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"In Time" – Sales eXchange – 12229

With insights from Adam Freedman

If you read this blog regularly you know that I think time and how you use it are fundamental determinants of sales success.  You also know that I am not a proponent of “Time Management”, and would rather have you focus on allocating your time to specific activities, and then manage your activities within the time allocated. You can get an expanded view on this and other aspects of time by downloading my white paper from Top Sales World, titled “Sales Happen In Time“.
One f the concepts explored is the notion of looking at time as a form of currency; looking at the 1,760 hours of annual “face time” sales reps have as $1,760 of investment capital.  Further, if you then look at your quota as the expected returns on your investment of said $1,760, how would you allocate those funds to ensure you deliver the Return On Capital expected? How much would you allocate to bonds, dividend paying equities, derivatives, etc.  In sales the question comes down to what activities you would allocate your time to and in what proportions?
Looked at through that prism, you would think twice about squandering even a minute, never mind throwing away a half hour for coffee with a colleague in the middle of the day.  We are all OK with “a quick coffee”, but we would see it differently if the request was for few hundred dollars, rather than a few “minutes”.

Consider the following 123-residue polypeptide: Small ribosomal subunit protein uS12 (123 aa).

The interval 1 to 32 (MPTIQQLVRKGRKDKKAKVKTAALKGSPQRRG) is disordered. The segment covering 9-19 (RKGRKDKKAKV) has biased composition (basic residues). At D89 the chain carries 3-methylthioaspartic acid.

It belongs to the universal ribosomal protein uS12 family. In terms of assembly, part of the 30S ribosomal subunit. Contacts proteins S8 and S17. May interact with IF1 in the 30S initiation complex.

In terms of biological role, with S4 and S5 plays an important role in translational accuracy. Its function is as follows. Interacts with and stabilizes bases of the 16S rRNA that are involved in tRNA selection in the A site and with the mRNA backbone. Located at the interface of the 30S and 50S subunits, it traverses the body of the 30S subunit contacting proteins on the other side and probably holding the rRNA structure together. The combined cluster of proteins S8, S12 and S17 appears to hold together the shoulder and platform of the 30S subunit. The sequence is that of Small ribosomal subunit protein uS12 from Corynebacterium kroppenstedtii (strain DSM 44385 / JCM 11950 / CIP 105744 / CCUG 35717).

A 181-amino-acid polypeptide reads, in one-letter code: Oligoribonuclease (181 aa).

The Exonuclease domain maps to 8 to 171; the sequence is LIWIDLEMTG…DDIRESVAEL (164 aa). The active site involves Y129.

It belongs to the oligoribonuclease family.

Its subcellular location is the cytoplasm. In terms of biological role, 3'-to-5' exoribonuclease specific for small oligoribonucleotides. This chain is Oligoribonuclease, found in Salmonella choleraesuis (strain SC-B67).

Well on the weekend I saw a movie that takes this analogy to another level. The movie “In Time“, looks at a society where the currency s time; salaries, rent, cigarettes, food, all bought and sold on time.
Beyond the political overtones and undertones, they did a great job of helping people understand time not as an intangible, but as something real and crucial.  Running out of time had real implications, namely death.  While sales professionals may not face death when they run out of time, the effect is still severe for not only the sales person, but also for their companies.
It is the desperation of running out of time that allows the “multi-taskers” to find new converts to their cult, and as with most cults, the promise is much greater than the deliverable.  Trying to jam a bunch of unfinished things into a fast approaching deadline is counter to our nature; things get done, but not effectively, and certainly not at a level where they generate the level of Return On Capital required to succeed.
The other element the movie brought into focus is the need to actively manage your activities.  Allocating time is one thing, but managing your activities within the time allotted is as important.
When all is said and done, in sales as in investing, allocation, timing and execution help one deliver returns on a consistent basis.
Tibor Shanto